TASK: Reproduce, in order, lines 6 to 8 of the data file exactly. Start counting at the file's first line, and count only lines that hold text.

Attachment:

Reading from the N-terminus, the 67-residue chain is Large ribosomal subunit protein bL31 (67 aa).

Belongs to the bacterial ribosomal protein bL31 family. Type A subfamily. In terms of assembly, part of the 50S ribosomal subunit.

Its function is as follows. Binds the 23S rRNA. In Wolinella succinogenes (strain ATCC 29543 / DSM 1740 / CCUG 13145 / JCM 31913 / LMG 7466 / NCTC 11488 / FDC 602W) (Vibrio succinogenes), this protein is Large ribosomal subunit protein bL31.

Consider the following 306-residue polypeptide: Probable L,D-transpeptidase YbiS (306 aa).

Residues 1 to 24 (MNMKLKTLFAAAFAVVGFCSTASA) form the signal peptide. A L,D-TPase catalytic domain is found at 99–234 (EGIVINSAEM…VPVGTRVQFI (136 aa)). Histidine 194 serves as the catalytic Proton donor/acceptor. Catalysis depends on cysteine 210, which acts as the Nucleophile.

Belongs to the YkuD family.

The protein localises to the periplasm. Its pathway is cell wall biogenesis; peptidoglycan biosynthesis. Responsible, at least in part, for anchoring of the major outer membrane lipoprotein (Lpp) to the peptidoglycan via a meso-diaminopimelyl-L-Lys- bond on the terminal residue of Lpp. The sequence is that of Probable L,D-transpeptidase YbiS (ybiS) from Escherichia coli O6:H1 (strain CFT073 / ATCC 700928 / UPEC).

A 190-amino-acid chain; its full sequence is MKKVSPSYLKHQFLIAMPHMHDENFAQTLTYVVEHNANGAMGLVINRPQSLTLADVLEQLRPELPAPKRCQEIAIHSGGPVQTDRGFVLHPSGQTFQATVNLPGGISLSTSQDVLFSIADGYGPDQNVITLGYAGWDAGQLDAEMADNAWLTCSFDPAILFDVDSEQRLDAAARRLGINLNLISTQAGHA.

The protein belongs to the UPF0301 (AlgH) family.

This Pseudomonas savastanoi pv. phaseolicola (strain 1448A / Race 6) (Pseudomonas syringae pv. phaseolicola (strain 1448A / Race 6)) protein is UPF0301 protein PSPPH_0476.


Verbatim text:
Belongs to the YkuD family.

The protein localises to the periplasm. Its pathway is cell wall biogenesis; peptidoglycan biosynthesis. Responsible, at least in part, for anchoring of the major outer membrane lipoprotein (Lpp) to the peptidoglycan via a meso-diaminopimelyl-L-Lys- bond on the terminal residue of Lpp. The sequence is that of Probable L,D-transpeptidase YbiS (ybiS) from Escherichia coli O6:H1 (strain CFT073 / ATCC 700928 / UPEC).

A 190-amino-acid chain; its full sequence is MKKVSPSYLKHQFLIAMPHMHDENFAQTLTYVVEHNANGAMGLVINRPQSLTLADVLEQLRPELPAPKRCQEIAIHSGGPVQTDRGFVLHPSGQTFQATVNLPGGISLSTSQDVLFSIADGYGPDQNVITLGYAGWDAGQLDAEMADNAWLTCSFDPAILFDVDSEQRLDAAARRLGINLNLISTQAGHA.